Discretion is such an ugly word. It sounds officious, vague and un-engaging. I prefer to call it choice. Because that’s what prosecutors have: the power to choose whether to prosecute someone or not. It is that power to choose that is a manifestation of the great power that prosecutors wield: the power to deprive someone of their life, their liberty, their reputation.
This inherent ability has been discussed elsewhere lately, in Scott’s post where he gives two examples of poor choices made by prosecutors and in this NPR interview with former state judiciary committee co-chair Mike Lawlor and today, in this piece in the NJ Star Ledger.
The Star-Ledger piece talks about prosecutorial
discretion choice in the context of three recent high-profile criminal justice stories: Dominique Strauss-Kahn, Casey Anthony and The Rocket and how all these cases seem to indicate the quest for justice has buckled under the pressure of the 24-hour sensationalist news cycle and the pressure to convict – when that same news media all but assumes that with every accusation comes a conviction – has subverted the true function of the prosecutor. I’ve written plenty about the impact and responsibility of the media in sensationalizing the criminal justice system, so I won’t go there in this post. This post is, I think, about the role of the prosecutor and the power of choice that they possess.
In penning this lament in the Star-Ledger, John Farmer, dean of Rutgers Law School (and a former prosecutor) relies heavily on the words of former Attorney General (and later Supreme Court justice) Robert Jackson uttered at a meeting of prosecutors, some of which I reproduce here:
“The prosecutor,” he reminded them, “has more control over life, liberty and reputation than any other person in America. His discretion is tremendous. He can have citizens investigated and, if he is that kind of person, he can have this done to the tune of public statements and veiled or unveiled intimations.”
“With the law books filled with a great assortment of crimes,” the attorney general said, “a prosecutor stands a fair chance of finding at least a technical violation of some act on the part of almost anyone. … It is in this realm … that the greatest danger of abuse of prosecuting power lies. It is here that law enforcement becomes personal, and the real crime becomes that of being unpopular with the predominant or governing group … or being personally obnoxious to or in the way of the prosecutor himself.”
It seems that over time, the definition of the prosecutorial function has narrowed: from a broader concept of a duty to ensure that justice is done, to ensuring that criminals are locked away. While the latter may be part of the prosecutorial function, it is not all of it. The prosecuting authority has a responsibility to every citizen of the state or country to maintain fair and proper administration of justice: and everyone includes the defendant accused of a crime.
All too often, it seems these days, prosecutors seem to fall in step with the Nancy Graces of the world: that it is enough to accuse someone of a crime for them to be actually guilty of it. (Obviously I am not alleging that all prosecutors are like this – there are, to be sure, some, if not a sizeable chunk, who do take their duties seriously – but we’d be lying to ourselves if we believed that there weren’t any who didn’t view their job as merely securing convictions.)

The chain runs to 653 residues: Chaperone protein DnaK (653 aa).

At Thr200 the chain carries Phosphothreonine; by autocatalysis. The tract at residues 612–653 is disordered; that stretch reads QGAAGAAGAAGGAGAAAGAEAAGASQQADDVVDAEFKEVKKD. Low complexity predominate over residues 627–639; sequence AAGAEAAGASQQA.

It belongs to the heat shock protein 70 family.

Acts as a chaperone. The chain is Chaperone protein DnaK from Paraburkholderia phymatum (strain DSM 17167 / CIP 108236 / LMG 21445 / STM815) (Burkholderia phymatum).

The NPR interview I linked to above is primarily about the effect that budget cuts will have on public defenders’ ability to fulfill their constitutional obligations, but in it, Lawlor makes an interesting observation that the cuts will also force prosecutors to re-evaluate their priorities and to exercise their discretion even more so than they have done in the past: what is worth prosecuting? who is worth sending to jail? With limited resources, there will have to be a re-focusing of energies on the more egregious offenses and offenders.
Why doesn’t this hold true always? Why must this become an issue only in times of constrained resources? Shouldn’t we be constantly monitoring our prosecutors to ensure that they aren’t pursuing disproportionate punishment? That they aren’t painting all defendants with the same brush? That they are willing and able to recognize the nuances of each individual and each case? Isn’t that the best way to ensure justice?
And this responsibility is even graver in this age, where news travels instantaneously and nothing is ever erased and that accusation is always searchable and articles on the internet are never updated to reflect the resolution of charges and where 17 year olds are labeled predators for life for having sex with their 15 year old girlfriends.
Are prosecutors just automatons, mindlessly pushing for conviction and incarceration for all those who are unfortunate enough – rightly or wrongly – to be ensnared in the insidious and incestuous machinery that the criminal justice system has become?
For this, I return to Jackson:
Above all, Jackson emphasized, the power prosecutors have over life, liberty and reputation requires that their actions be animated by “a spirit of fair play and decency.” The prosecutor’s oath, after all, is not to be zealous in seeking convictions, but to be fair in seeking justice: “Although the government technically loses its case,” Jackson reminded the U.S. attorneys, “it has won if justice has been done.”
“Your positions are of such independence and importance that while you are being diligent, strict and vigorous in law enforcement, you can also afford to be just. … Any prosecutor who risks his day-to-day professional name for fair dealing to build up statistics of success has a perverted sense of practical values, as well as defects of character.”
With great power comes great responsibility and the responsible thing to do is to choose wisely.